What is bresaola?

beef bresaola

Written by Liz Wakefield

20th January 2018

A common question

So what is bresaola? Bresaola is cured, air-dried beef. A type of charcuterie. It comes from Italy – the mountainous area of Valtellina in Lombardy to be precise – and dates back to the 15th century, when preparing food for the winter months was essential. Italian families passed recipes from one generation to another and then professional production started in the 19th century.

Bresaola is now picking up popularity around the world. It’s low in fat, high in protein, vitamins and minerals and rich in flavour.

You may have seen bresaola in supermarkets but whether you’re in the UK or Italy, the supermarket version is not what it should be in my humble opinion. Here’s three reasons why:

  • For a start, it tends to be made with beef that’s been grain-fed (which means produced as fast as possible from farm to plate) which compromises taste and has a high environmental impact.
  • It’s mass-produced in factories, which results in a consistent product that looks uniform but tastes… well, to be honest, meh. There really isn’t much flavour in it at all. Proper artisan bresaola can be found at Italian markets and from a handful of artisan food producers in the UK, of which Sussex Gourmand is proud to be one.
  • The third and important point to note about bresaola and many charcuterie products, is that they contain additives to extend shelf-life and make the meat look pink and attractive. The ingredient is called prague powder or curing salts and the additives are listed as sulphates and sulphites. These additives have been linked to bowel cancer and some people prefer to avoid them.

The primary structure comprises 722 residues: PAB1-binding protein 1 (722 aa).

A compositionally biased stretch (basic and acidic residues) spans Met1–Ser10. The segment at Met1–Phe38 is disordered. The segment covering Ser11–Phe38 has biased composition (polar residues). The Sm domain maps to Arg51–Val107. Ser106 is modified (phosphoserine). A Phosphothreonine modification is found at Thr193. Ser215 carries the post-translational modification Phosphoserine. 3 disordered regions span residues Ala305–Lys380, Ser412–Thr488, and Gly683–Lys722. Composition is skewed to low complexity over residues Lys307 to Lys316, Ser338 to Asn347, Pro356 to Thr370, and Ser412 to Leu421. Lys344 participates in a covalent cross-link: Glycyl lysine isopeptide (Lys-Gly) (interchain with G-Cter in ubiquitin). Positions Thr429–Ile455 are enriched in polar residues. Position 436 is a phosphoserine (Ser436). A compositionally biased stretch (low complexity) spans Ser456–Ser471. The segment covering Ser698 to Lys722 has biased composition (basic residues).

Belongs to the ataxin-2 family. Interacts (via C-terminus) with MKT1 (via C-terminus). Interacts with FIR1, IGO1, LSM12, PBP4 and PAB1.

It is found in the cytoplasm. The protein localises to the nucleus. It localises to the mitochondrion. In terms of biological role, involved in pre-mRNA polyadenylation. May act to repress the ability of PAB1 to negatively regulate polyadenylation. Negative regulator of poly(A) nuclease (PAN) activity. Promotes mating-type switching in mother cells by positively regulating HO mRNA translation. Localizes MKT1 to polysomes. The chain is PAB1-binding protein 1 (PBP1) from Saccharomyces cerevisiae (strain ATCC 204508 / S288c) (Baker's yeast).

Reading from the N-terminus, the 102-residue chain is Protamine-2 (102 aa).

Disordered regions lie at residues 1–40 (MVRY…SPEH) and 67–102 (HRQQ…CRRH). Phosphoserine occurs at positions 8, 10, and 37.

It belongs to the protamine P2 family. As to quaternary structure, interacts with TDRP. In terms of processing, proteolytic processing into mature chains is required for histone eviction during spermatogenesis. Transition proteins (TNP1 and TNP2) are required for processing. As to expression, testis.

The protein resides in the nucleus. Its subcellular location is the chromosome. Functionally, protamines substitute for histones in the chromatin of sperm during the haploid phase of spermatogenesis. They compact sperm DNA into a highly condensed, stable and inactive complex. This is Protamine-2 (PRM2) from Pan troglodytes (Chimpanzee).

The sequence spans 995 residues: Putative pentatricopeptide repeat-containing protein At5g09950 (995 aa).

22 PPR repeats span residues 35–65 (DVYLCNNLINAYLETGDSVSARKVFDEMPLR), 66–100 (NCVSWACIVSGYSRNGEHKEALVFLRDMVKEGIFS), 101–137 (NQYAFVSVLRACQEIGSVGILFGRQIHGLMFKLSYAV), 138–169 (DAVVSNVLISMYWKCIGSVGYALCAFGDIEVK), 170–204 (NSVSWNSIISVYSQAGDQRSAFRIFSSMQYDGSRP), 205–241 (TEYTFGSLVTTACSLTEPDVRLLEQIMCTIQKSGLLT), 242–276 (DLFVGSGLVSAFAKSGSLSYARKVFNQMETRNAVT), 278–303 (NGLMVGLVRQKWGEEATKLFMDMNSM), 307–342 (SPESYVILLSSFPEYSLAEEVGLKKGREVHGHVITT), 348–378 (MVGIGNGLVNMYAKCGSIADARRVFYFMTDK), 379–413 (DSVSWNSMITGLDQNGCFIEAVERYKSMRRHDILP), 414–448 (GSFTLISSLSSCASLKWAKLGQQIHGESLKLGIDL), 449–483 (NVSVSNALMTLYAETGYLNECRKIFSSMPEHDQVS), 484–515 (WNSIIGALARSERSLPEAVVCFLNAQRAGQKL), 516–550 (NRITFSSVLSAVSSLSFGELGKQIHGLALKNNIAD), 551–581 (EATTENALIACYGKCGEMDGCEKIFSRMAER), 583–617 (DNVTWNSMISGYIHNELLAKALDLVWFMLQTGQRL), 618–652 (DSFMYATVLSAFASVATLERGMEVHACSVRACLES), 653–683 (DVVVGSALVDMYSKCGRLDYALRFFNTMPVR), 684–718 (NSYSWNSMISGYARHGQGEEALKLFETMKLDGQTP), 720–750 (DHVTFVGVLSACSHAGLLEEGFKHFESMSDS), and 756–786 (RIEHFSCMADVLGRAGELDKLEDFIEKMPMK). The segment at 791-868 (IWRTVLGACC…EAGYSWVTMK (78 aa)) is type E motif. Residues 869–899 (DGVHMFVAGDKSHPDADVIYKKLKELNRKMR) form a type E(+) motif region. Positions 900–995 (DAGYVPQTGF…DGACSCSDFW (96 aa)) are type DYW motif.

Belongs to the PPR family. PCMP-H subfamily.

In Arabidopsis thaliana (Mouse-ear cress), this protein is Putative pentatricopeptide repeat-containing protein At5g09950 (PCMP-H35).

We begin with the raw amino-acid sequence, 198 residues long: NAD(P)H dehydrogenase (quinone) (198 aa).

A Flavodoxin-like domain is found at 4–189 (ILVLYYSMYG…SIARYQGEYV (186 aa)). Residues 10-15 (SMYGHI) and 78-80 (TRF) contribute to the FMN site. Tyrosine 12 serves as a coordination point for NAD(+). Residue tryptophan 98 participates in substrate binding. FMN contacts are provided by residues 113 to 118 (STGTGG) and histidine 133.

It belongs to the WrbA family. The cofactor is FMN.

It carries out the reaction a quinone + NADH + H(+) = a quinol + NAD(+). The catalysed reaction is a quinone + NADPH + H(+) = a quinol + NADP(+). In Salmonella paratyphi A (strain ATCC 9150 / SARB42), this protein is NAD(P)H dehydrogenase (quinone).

A truly artisan British product, proudly Sussex

The word artisan has become a bit over-used, with many mass-produced packaged goods coining the term. But the very definition of artisan food requires the use of traditional or non-mechanised production methods and high quality ingredients. To us, this means the very best provenance and small batch production that enables our obsessive focus on quality and taste.

The very best provenance

Our beef is sourced from farms recognised for best quality, animal welfare and ethical practice. Our beef is grass-fed, native-breed and naturally reared in Sussex, which has long been revered by the agricultural community. An 1850’s survey of Sussex by the Board of Agriculture refers to Sussex cattle as “unquestionably ranked among the best of the kingdom…” Grazing maintains the South Downs landscape and wildlife, making Sussex beef a really good choice of meat.

We also make wild venison bresaola, as Sussex has a plentiful supply of wild deer and a long tradition of hunting, dating back to the thirteenth century when the Ashdown Forest, was a royal hunting park. Deer culling is vital to the countryside and more so ever than now, according to scientists, with record levels of deer in our countryside, that can damage crops, kill trees, reduce coppices and impact the number of woodland birds.

Small batch production

Of course there’s a place for large scale food production, but we prefer to use organic, natural and home grown ingredients and rely on human skill and attention to detail to produce our bresaola. Like many people, we’re conscious of the need for responsible meat consumption, so we’d rather keep our bresaola output small volume and big on flavour and quality.

No additives